Start practising your Mexican waves – Boots is a partner of the women’s national teams of England, Northern Ireland, the Republic of Ireland, Scotland and Wales for the next three years! That’s incredible news for the sport itself, but it’s also a great confidence boost for the next generation of young superstars-in-the-making, who are quite possibly kicking a ball around their school playground as you read this, while imagining they’re scoring for their favourite team. Which is why we lined up female fans, aged 4 to 14, to ask leading players their most probing questions. Apart from tutus as a potential new team strip, our cub reporters also dig deep on everything from playing tips to celebrating goals. Here are the results…
Marissa: I wish I could do cartwheels! My favourite thing to do after a win is getting all the girls together into a huddle and celebrating that way.
Angharad: My family travel quite far around the country to come to most of my games, so if we win, they treat me to a nice meal afterwards.
Toni: Even when I score in training, I’m happy!
Claire: Yeah, definitely, especially the big games. I cried [with happiness] when I scored my first goals for Scotland and in the Champions League.
Angharad: I don’t score many goals, so when I do it’s probably the happiest time of that week!
M: You can wear make-up, but no jewellery at all. Even wedding rings have to be taped over.
A: You can’t even wear a hairgrip! Once a player was wearing one and it cut another girl’s face. I do wear a little make-up, though.
T: I sometimes wear false eyelashes! I say: ‘If you feel good, you play good’.
Toni: Tabby, you can play football in whatever you like! Although, if you play for a team, you might want to all wear the same kit?
Marissa: (laughs) Maybe not during an actual match. Well, perhaps if you had your shin guards and long socks on, too!
Claire: I don’t know if the referee would allow it, but why not? My sister is a professional dancer, so I’m sure she’d let me borrow one!
Marissa: It’s about managing your time. As soon as I came out of school, I’d have dinner, do an hour or so of studying and then go training.
Angharad: My family were eager for me to get good grades, so I’d have something to fall back on – I can’t be a footballer all my life. You have to be very organised and fit it in wherever you can. So, for instance, I’d do homework on the 30-minute bus ride home from school, or the 45-minute journey to training.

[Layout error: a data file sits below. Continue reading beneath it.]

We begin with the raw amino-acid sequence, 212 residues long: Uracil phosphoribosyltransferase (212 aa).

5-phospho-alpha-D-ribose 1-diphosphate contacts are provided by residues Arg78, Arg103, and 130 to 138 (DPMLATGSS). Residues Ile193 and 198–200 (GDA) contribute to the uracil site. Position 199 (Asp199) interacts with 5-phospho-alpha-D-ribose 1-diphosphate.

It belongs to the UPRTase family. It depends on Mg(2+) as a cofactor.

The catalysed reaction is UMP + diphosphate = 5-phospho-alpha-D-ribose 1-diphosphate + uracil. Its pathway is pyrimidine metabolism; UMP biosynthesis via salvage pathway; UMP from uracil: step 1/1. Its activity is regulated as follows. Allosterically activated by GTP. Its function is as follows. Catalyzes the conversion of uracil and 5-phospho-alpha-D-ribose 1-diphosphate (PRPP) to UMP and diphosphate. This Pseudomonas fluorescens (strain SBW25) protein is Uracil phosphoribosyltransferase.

Claire: Write yourself a weekly schedule. And then stick to it. If you’re struggling to fit it all in, you might have to cut back on your social life. But it’s worth it in the long run to become a professional!
Toni: Work hard, practise a lot and make sure you have a good, positive attitude.
Angharad: There’s a lot of hard work involved! But also make sure you do extra stuff on the pitch – I often stay on for 10 minutes after practice to work on my passing or shooting. And love what you do. I can kick a ball all day, every day, and still have a smile on my face.
Claire: It takes a lot of commitment and dedication – so do something every day that you know will make you better.
Angharad: I wouldn’t like to say football is better than any other sport. It’s about playing what you enjoy most.
Marissa: I agree! But football is one of the fastest-growing sports in the world, so at the moment, it’s an exciting time to be involved in it as a female.
Angharad: Absolutely! When I was at primary school I was always playing with the boys at break-time. I didn’t see any difference between us – we just enjoyed playing it together. T: Yes! Playing football against the lads made me a better player.
Claire: When I was about five or six I joined the boys’ team, until the age of 12. As soon as you join in, you’ll become friends with the boys and enjoy it.
Check out boots.com/womens-football to learn more about these fabulous female players and the Boots partnership.
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